Jersey CC took out a lease in April 1887, from Mr Ph Baudains, the ex-President and Patron of the club, for six acres of land for the purpose of building a new track. The club hoped that the track, near the Grand Charriere, St Clement's Road would eventually be used for several other sports. The new ground had a railway platform by arrangement with the Eastern Railway Company to make it easier for people to get to the sports meetings.
On August 1st 1887 the Jersey CC held their first event at the new track, which included the 10 miles Championship race. Jack Le Tocq and seventy supporters took the steamer over from Guernsey for the event, in which F Syvret beat Le Tocq by 140 yards.
At the 22nd May 1888 meeting there were 3,000 spectators, half of whom arrived by train, to watch three bicycle races and a tricycle race. A 10 miles cyclists vs horse race was run, the cyclist relaying every two laps and the horse rider changing horses every three laps. 1889 4,000 Channel Islands Bicycle Championship was won convincingly by Jack Le Tocq in 35m 45s. The two other events were a one mile scratch race and a half mile egg and spoon race on bicycles, Le Tocq won both of these events as well.
Through the 1890's, the late May, August and September open race meeting were firmly established and drew crowds of around 3,000 spectators. The open meetings attracted mainly local riders, but HH Griffin, the famous English handicapper, became a great friend of the Jersey and Guernsey clubs and usually brought over a good contingent of English riders. The summer evening club handicap series were a regular feature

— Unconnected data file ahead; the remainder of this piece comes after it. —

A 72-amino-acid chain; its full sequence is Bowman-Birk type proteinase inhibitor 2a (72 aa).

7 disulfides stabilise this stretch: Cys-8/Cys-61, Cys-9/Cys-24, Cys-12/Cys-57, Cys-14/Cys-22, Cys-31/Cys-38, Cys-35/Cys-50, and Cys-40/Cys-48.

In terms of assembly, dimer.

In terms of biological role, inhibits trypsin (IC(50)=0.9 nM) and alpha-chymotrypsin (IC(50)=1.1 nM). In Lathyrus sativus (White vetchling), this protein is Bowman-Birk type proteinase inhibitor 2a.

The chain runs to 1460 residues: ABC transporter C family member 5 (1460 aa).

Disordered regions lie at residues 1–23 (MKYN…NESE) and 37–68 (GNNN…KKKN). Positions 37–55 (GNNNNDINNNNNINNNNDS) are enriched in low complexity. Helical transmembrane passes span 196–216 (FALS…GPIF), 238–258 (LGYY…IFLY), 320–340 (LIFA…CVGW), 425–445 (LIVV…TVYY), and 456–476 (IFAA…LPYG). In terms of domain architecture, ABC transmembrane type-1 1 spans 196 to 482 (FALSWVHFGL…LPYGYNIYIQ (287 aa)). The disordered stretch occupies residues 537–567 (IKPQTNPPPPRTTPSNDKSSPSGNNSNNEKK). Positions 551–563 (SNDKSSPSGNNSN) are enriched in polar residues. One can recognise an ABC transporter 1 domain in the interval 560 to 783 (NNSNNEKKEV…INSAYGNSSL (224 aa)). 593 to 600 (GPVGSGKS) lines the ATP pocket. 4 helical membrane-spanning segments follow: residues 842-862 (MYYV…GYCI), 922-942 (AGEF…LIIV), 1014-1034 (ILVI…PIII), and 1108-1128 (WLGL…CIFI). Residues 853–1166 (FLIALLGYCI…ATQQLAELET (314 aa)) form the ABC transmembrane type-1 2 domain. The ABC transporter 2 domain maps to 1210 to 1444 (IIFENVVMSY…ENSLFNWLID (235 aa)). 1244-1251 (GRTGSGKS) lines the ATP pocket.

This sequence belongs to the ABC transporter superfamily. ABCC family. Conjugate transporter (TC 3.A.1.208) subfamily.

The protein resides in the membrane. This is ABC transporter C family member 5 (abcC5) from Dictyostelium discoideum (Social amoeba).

The club was in a good financial situation in 1897, the sports in June, August and September had made a total profit of £110, rent payments of £90 had been made and £20 was spent on turnstiles. The three big race meetings and a series of evening handicap races continued to be held.
At a special meeting of the club on December 10th 1900, it was revealed that there was a difficulty with the landlord of the track, Mr Ph Baudains. The landlord wished to increase the rent and a new lease could not be agreed upon. The landlord issued an eviction notice for December 1901 and offered to sell the land containing the track to the club for £2,000. The track had been re-constructed in 1899 at a cost of £150, which was raised from club members, so the club officials started to argue amongst themselves, claiming gross mis-management of the handling of the lease.
The autumn race meeting was held on September 17th 1901, which again attracted a large contingent of English riders, including double Olympic gold medal winner CB Kingsbury. There was a problem concerning the Jersey Cup, Moore had to win the cup once more to make the cup his own property. Moore came fourth in his heat, three only to qualify, but one of the competitors hurt himself and offered to let Moore ride in his place in the final. The judge gave his permission, but Jersey CC objected and the judge left the ground. The NCU Southampton Centre declared the result void and ordered a re-run, Jersey CC paying riders expenses. The club appealed, but lost it's appeal.
On December 28th 1901, the Jersey Weekly Press reported that the club had relinquished their ground at Greve d'Azette, handing the keys back to the landlord, Mr Ph. Baudains. The lease had expired, but it was made clear that there was no dispute, rather that members of the Jersey CC "have given no instructions as to any other course to be adopted and this remained the only course in view of the expiration of the lease."
There was no further bicycle racing at the Georgetown track after 1901. The location of cycle track is uncertain, it was probably near the FB Fields sports area.